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Missionary Oblates of Mary Immaculate  United States Province

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Introducing the Lavista Learning Garden June 17th, 2020


Oblate Learning Garden in Godfrey, IL

BACKGROUND INFORMATION

Since its inception in 2001, La Vista Ecological Learning Center has taught that how we eat determines, to a great extent, how we care for creation.  That is why we were aligned with the Community Supported Garden at La Vista for 15 years.  Since that project ended in 2019, we have established La Vista Learning Garden under the umbrella of the Oblate Ecological Initiative.

MISSION

The Learning Garden will be a model and gathering place for novices and area participants to learn and practice:

  • sustainable gardening skills like creating a garden plan  organic soil preparation and fertilization crop rotation choosing vegetables and their planting times methods for harvesting vegetables growing fruit trees native flower propagation a variety of composting methods
  • raising and caring for chickens
  • backyard beekeeping
  • cooking and nutrition
  • hand-carving kitchen utensils
  • DIY recycled garden decorations

STAFF

Vernon DePauw is our head gardener and teacher.  He is a nationally known wood carver as well as a backyard gardener, poultryman, and beekeeper. Vernon has been a presenter at the Learning Center for several years. Vernon is faithfully supported by his wife Kathy who is also a volunteer.

[Novices with chicken coop they painted. It was remodeled by Vernon.]

Sister Maxine collaborates with Vernon to plan, organize, advertise and execute programs.

Volunteers – A small group of volunteers contribute their skills.

This project has been made possible with the support, encouragement and help of Seamus Finn, OMI, and OMI Novitiate Leadership: Pat McGee, Frank Kuczera and Humphrey Milimo.

[Novices and Vernon with hives built by Vernon and painted by novices.]


OMI JPIC Joins Investors Urging the SEC to Mandate Disclosures on COVID-19 Risks & Responses June 16th, 2020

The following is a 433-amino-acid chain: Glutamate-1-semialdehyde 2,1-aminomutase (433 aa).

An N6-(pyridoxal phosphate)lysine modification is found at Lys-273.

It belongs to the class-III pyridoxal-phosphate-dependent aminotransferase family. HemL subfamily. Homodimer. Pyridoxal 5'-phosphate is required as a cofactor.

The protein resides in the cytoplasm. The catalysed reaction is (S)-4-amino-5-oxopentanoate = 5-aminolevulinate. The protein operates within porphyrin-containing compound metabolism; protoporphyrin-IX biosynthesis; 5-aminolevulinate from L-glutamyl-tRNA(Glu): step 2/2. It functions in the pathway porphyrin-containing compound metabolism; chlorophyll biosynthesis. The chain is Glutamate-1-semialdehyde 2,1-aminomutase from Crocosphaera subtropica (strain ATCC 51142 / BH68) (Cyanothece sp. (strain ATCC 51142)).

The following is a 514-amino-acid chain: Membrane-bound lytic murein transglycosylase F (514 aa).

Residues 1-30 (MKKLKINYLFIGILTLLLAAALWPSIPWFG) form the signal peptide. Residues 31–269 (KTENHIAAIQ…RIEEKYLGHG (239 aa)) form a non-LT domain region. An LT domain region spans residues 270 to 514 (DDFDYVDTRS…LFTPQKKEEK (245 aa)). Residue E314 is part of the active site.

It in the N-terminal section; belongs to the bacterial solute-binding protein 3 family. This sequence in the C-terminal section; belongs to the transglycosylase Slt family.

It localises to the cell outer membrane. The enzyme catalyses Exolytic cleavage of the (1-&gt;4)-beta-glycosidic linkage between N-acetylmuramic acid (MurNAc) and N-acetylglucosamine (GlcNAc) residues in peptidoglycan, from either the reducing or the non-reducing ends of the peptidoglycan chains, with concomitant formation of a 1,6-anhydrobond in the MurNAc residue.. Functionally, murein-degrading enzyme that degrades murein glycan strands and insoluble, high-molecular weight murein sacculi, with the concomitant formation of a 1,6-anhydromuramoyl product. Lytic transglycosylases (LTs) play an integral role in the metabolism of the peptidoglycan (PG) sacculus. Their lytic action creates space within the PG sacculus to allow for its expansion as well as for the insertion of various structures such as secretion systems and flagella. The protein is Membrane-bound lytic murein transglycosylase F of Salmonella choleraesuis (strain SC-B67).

Photo credit: Annie Spratt, Unsplash

Investors and the general public are struggling to understand how the COVID-19 pandemic is impacting the economy and the financial markets. At the same time, the federal government is distributing trillions of dollars in financial support to mitigate the economic impact of the pandemic. 

OMI JPIC recently joined 98 investors, state treasurers, public interest groups, labor unions, asset managers & securities law experts to urge the U.S. Securities and Exchange Commission (SEC) to institute new disclosure requirements that would allow investors and the public to analyze how companies are acting to protect workers, prevent the spread of the virus, and responsibly use any federal aid they receive. 

Read the full letter here.

 


Peaceful Protesters Park On Oblate’s Washington, DC Front Yard June 3rd, 2020

The Oblate residence and offices are directly across Michigan Avenue from the National Shrine of the Immaculate Conception, which is nearby the St John Paul II National Shrine which the President and First Lady planned to visit on Tuesday. In anticipation of the President’s visit, a gathering of demonstrators was sponsored by Catholics for DC, many of whom are colleagues the Oblates work with on a regular basis.  Therefore, hundreds of protestors found a front-row seat in the Oblate’s front yard. Oblate participants included Fathers Séamus Finn, Jim Brobst, George Kirwin and Brother Joey Methé.

Read the full story at OMIUSA’s website.


Diplomas testifying to so much more June 1st, 2020

By Patti Radle

(Mrs. Patti Radle is president of the San Antonio Independent School District Board of Trustees & a longtime JPIC Committee member)

Dear Graduating Class of 2020:

San Antonio is such a compassionate city. It is easy to understand why we have such caring people working in our school systems. Understanding compassion to be the ability to recognize and sympathize with the pain of others, it is with this position that the hearts of teachers, staff, parents and siblings suffer with you.